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REVIEW: Surrealism and Witchcraft, LAMB Gallery

In the 1975 inaugural issue of the seminal French feminist journal Sorcières, founder Xavière Gauthier asked, “Why witches?”


Half a century later, 'Surrealism and Witchcraft' at London’s LAMB Gallery responds by tracing the witch’s presence through art history by exhibiting 19 works by 11 women artists channelling surrealism. 


Five gouaches (c. 1955) of witch hats by Leonora Carrington, designed by Leonor Fini, greet me on arrival. The hats levitate across a wall like sacred relics, suspended in delightful dialogue with an artist almost 100 years Carrington’s junior, Tali Lennox. The pairing is a testament to the witch’s kinship with generations of women artists, like an invisible thread intertwining past and present. Devotion (2023) embraces the irrational with what appears to be a heart-cum-sea-urchin, its eyes softly streaming with tears and its spiky head sparkling like a siren calling to Carrington’s hats. 


Left: Leonora Carrington, Chapeau casque antique - Carrington c. 1955. Image courtesy of private collection.

Middle: Leonora Carrington, Chapeau sport, c. 1955. Image courtesy of private collection.

Right: Leonora Carrington, Chapeau a la feuille et rose - Carrington c. 1955. Image courtesy of private collection.


Sophie von Hallermann’s Untitled (2023) and Harriet Gillett’s With the day comes the dawn (2023) flank the gallery’s middle. Von Hellermann’s broad-brushed washes imbue her canvases with a dream-like quality. Her figure, a woman in a red dress and a pack of dogs liberated in a lush green landscape, is summoned from her subconscious. Her unbridled figure juxtaposed with Gillet’s pensive woman swathed in cerebral pink, evoking the duality of the self, the dimensionality of woman.



Georg Wilson’s Gathering features an ambiguous folkloric figure flocked by birds, although whether friends or foes is unclear. For Surrealists, animals signal the mysterious and irrational. More animal than human, Wilson’s figure is accompanied by Paula Rego’s etchings from Girl With Goat’s Feet (2012), a series inspired by a 19th-century story whereby the devil in disguise plans to seduce and destroy a besotted man.


Left: Georg Wilson, The Gathering, 2023. 100x70cm, Oil on panel. Image courtesy the artist.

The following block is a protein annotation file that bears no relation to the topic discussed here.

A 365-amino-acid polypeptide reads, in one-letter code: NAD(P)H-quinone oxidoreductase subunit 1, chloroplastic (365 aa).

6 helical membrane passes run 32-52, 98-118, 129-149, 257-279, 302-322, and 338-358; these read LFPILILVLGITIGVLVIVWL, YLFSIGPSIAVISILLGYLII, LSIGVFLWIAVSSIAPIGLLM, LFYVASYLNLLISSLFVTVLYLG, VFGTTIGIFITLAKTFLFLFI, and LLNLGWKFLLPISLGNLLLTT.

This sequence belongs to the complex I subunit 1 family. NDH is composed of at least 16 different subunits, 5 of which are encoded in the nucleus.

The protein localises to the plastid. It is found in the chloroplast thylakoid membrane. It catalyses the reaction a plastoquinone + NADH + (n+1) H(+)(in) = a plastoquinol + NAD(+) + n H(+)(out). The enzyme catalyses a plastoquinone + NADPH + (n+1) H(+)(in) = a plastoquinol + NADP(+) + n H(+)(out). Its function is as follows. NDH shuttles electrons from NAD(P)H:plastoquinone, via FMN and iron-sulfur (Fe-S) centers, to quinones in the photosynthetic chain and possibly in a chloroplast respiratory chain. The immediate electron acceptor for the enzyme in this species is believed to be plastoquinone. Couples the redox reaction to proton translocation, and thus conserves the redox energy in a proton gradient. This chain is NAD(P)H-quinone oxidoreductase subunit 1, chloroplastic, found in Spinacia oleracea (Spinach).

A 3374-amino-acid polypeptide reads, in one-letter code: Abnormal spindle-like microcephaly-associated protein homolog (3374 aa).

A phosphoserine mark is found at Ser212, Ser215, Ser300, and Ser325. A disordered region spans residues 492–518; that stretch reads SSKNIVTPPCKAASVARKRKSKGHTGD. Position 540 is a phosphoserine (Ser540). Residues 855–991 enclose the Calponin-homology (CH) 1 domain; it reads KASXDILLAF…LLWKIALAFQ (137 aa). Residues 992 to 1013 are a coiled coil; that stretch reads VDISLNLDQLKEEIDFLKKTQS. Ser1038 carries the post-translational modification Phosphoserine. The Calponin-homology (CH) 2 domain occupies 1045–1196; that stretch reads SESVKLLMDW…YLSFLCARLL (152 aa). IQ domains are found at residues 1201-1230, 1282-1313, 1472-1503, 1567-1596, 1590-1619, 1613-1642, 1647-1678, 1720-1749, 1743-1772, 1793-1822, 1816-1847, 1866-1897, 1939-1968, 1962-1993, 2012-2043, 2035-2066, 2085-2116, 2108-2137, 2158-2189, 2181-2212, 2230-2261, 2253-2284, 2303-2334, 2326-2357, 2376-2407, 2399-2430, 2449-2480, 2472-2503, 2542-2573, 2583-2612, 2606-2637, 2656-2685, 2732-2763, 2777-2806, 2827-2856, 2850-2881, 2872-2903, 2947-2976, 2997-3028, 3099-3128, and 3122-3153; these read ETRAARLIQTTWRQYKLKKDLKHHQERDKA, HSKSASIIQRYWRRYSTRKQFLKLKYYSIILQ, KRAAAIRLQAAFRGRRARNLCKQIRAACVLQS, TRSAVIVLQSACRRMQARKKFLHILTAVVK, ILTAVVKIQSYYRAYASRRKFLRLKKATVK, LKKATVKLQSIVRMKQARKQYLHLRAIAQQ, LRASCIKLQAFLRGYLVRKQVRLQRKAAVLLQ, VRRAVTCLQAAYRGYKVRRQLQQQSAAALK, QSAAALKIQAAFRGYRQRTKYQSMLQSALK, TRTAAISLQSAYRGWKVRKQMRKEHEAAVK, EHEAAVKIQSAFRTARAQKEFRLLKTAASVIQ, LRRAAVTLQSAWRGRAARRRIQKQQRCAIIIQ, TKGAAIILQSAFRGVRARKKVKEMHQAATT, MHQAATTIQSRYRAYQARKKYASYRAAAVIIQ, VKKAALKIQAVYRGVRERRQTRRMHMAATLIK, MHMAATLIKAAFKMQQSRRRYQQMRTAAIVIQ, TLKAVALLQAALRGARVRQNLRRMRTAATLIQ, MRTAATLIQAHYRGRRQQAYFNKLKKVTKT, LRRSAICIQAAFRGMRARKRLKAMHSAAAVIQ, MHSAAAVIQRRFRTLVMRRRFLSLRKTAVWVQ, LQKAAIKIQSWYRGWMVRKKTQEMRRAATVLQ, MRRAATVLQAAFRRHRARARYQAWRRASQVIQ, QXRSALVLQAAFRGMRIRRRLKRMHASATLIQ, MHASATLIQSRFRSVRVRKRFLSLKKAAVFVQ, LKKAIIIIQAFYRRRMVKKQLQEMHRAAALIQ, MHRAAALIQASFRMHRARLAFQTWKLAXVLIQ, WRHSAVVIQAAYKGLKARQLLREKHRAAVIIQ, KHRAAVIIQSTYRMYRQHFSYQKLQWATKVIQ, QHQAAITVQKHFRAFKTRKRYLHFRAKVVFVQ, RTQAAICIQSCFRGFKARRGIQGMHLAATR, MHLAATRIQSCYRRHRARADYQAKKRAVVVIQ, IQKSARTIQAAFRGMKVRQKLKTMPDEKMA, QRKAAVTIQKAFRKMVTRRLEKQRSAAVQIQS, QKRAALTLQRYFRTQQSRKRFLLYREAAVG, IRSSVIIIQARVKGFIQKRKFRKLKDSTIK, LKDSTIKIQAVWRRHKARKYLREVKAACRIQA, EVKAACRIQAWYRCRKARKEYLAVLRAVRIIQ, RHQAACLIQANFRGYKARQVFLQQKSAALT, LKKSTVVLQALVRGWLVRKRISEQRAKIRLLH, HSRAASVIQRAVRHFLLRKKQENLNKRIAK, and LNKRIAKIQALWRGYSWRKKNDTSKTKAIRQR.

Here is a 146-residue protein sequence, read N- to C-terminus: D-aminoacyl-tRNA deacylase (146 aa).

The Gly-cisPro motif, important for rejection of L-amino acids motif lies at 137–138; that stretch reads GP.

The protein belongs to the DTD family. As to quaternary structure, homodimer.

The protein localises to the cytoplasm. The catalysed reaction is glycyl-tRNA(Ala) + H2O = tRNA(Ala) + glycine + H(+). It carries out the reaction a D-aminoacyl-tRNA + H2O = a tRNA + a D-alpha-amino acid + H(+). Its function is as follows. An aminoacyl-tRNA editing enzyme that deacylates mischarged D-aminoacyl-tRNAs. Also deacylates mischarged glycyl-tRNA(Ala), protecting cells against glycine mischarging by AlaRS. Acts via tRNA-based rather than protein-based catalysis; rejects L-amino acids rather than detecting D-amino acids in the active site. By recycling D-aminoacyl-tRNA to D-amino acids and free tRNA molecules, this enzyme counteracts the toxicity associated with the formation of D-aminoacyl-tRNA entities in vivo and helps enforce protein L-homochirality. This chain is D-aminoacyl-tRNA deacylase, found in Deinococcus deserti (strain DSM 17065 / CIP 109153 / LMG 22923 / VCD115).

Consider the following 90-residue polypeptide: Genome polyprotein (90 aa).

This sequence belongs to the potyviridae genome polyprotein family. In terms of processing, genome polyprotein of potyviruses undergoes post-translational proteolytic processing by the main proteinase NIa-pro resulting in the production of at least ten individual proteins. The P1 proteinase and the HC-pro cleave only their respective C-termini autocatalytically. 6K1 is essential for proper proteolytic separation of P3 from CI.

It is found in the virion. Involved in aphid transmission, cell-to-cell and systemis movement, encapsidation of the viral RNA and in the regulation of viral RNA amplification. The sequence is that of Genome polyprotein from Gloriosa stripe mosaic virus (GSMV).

Middle: Paula Turmina Shadow (2023) Oil on canvas 160 x 120 cm. Courtesy of the artist.

Right: Nooka Sheperd Wyrd Night, 2023, oil on panel 79cmx80cm. Courtesy of the artist.


Historically vilified for her alleged immoral sexuality, capable of causing men impotence or, worse, castration, the witch was seen as a threat to phallocentric society. Which makes the divine flirtatiousness of Paula Turmina’s monoprints on sensuous velvet so thrilling. In Hold it Twice (2023), fiery, slender fingers court a serpent-like flower and beckon us towards sin. (The possibility that they belong to Rego’s devil incarnate isn’t lost on me.) I also imagine the witch in Ariane Hughes’ Foot phobic (but suck my toes) sending men into submission with her webbed feet, toppling the patriarchy with a flick of a curled toenail.


Alma Berrow’s Free of strife (2023) lays out a series of delicate ceramic tarot cards that nod to a once-lost series Carrington handpainted in 1955 – believed to be the same year Carrington made her witchy gouaches. The show concludes with Bea Bonafini’s Hear and Sulphur (2023), which, while referencing Chinese medicine and alchemy, respectively, here, they could be spirits summoned from the nearby trio of witches stirring a cauldron in Nooka Shepherd’s Wyrd Night (2023).


As revered as she is reviled, few figures have encapsulated the complexities of womanhood like the witch. That women artists working with Surrealist sensibilities would channel her majestic power is unsurprising – and 'Surrealism and Witchcraft' is a captivating glimpse of those who do.


'Surrealism and Witchcraft' is open until 20th December 2023.


Written by Ashleigh Kane, an editor, writer, curator, and consultant based in London. She is currently the Arts & Photography Editor-at-Large at Dazed. Ashleigh is particularly interested in writing about women and underrepresented artists, and is also working on a research project about rage titled 'All The Rage'.

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